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The Way of Kings, by Brandon Sanderson

Second paragraph of third chapter:
But expectations were like fine pottery. The harder you held them, the more likely they were to crack.
Apart from the sampler submitted as part of this year’s Hugo packet, I think the only works by Sanderson that I had previously read were his Hugo-winning novella The Emperor’s Soul, which I voted for back in the day, and his Hugo-finalist novella Perfect State, which I didn’t vote for. His various overlapping series caused me a lot of head-scratching last year as Hugo administrator; judging by ownership on LibraryThing and Goodreads, which may of course reflect the heavy marketing push it was given by Tor back in 2010 when it first came out, the Stormlight Archive (of which this is the first volume) must be a front-runner for this evening’s award for Best Series (though my own vote is with Bujold).

The Way of Kings clocks in at 1007 pages in hard copy, which makes it the third longest book I have read so far this year (after Gone With the Wind and Islandia). It’s a decent epic fantasy, with three main characters - royal prince, disgraced but talented soldier, young woman who is deciding between theft and scholarship - in a world where humans battle non-humans atop very peculiar geology, with magic oozing from the pores of a lucky (or unlucky) few. The detail is good and the conclusion dramatic, with matters well set up for the next volume, but it’s a very long journey to get there, and it hasn’t changed my mind about my vote. If you didn’t already get it from the Hugo packet, Gollancz have actually published it in two volumes, which you can get here and here.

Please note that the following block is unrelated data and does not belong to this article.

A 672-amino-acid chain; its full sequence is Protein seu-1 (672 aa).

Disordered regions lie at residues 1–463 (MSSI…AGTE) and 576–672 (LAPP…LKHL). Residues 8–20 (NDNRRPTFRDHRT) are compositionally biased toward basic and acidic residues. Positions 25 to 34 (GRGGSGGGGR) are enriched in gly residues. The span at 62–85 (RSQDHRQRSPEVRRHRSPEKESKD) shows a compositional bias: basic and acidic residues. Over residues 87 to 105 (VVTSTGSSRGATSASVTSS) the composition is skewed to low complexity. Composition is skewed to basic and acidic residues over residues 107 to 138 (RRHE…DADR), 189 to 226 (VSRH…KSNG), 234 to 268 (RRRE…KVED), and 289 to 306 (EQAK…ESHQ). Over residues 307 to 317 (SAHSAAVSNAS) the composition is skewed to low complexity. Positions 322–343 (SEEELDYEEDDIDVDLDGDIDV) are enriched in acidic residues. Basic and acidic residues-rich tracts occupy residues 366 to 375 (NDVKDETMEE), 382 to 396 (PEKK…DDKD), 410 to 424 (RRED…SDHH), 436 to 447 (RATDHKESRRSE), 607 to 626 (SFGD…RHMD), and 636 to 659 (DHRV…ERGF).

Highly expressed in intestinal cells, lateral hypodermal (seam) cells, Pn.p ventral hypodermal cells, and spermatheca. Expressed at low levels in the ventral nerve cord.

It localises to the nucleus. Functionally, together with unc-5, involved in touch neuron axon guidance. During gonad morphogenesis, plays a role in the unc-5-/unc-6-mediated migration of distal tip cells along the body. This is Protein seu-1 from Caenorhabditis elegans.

This was the top sf book in my unread pile. Next is the second in the series, Words of Radiance.

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